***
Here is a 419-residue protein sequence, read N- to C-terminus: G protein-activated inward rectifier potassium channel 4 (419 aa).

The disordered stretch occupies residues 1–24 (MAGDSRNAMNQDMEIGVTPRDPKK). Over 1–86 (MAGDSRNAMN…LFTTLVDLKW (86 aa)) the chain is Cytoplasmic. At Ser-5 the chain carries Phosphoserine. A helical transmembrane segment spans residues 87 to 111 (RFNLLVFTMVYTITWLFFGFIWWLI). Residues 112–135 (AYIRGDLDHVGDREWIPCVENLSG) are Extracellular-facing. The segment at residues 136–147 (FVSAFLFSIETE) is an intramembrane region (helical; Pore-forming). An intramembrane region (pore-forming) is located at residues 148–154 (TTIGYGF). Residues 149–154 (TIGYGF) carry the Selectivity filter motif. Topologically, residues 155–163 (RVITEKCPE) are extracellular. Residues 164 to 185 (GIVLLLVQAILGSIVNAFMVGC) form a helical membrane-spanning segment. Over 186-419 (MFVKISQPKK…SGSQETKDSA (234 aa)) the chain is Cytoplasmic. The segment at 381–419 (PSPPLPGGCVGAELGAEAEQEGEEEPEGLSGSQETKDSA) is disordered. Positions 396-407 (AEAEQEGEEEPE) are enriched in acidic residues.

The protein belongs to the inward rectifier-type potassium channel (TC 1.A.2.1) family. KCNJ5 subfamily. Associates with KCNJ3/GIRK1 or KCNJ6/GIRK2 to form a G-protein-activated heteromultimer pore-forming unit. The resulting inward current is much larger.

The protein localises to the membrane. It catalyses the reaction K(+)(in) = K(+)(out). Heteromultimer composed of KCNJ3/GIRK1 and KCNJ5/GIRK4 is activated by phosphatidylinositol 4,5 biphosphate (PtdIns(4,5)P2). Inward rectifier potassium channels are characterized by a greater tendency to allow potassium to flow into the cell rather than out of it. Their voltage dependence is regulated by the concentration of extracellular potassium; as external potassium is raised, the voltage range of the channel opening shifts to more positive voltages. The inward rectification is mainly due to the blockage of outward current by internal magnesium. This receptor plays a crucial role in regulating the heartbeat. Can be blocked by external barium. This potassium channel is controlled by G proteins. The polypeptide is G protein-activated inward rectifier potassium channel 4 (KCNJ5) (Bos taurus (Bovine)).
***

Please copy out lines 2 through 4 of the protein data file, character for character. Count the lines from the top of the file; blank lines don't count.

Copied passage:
The disordered stretch occupies residues 1–24 (MAGDSRNAMNQDMEIGVTPRDPKK). Over 1–86 (MAGDSRNAMN…LFTTLVDLKW (86 aa)) the chain is Cytoplasmic. At Ser-5 the chain carries Phosphoserine. A helical transmembrane segment spans residues 87 to 111 (RFNLLVFTMVYTITWLFFGFIWWLI). Residues 112–135 (AYIRGDLDHVGDREWIPCVENLSG) are Extracellular-facing. The segment at residues 136–147 (FVSAFLFSIETE) is an intramembrane region (helical; Pore-forming). An intramembrane region (pore-forming) is located at residues 148–154 (TTIGYGF). Residues 149–154 (TIGYGF) carry the Selectivity filter motif. Topologically, residues 155–163 (RVITEKCPE) are extracellular. Residues 164 to 185 (GIVLLLVQAILGSIVNAFMVGC) form a helical membrane-spanning segment. Over 186-419 (MFVKISQPKK…SGSQETKDSA (234 aa)) the chain is Cytoplasmic. The segment at 381–419 (PSPPLPGGCVGAELGAEAEQEGEEEPEGLSGSQETKDSA) is disordered. Positions 396-407 (AEAEQEGEEEPE) are enriched in acidic residues.

The protein belongs to the inward rectifier-type potassium channel (TC 1.A.2.1) family. KCNJ5 subfamily. Associates with KCNJ3/GIRK1 or KCNJ6/GIRK2 to form a G-protein-activated heteromultimer pore-forming unit. The resulting inward current is much larger.

The protein localises to the membrane. It catalyses the reaction K(+)(in) = K(+)(out). Heteromultimer composed of KCNJ3/GIRK1 and KCNJ5/GIRK4 is activated by phosphatidylinositol 4,5 biphosphate (PtdIns(4,5)P2). Inward rectifier potassium channels are characterized by a greater tendency to allow potassium to flow into the cell rather than out of it. Their voltage dependence is regulated by the concentration of extracellular potassium; as external potassium is raised, the voltage range of the channel opening shifts to more positive voltages. The inward rectification is mainly due to the blockage of outward current by internal magnesium. This receptor plays a crucial role in regulating the heartbeat. Can be blocked by external barium. This potassium channel is controlled by G proteins. The polypeptide is G protein-activated inward rectifier potassium channel 4 (KCNJ5) (Bos taurus (Bovine)).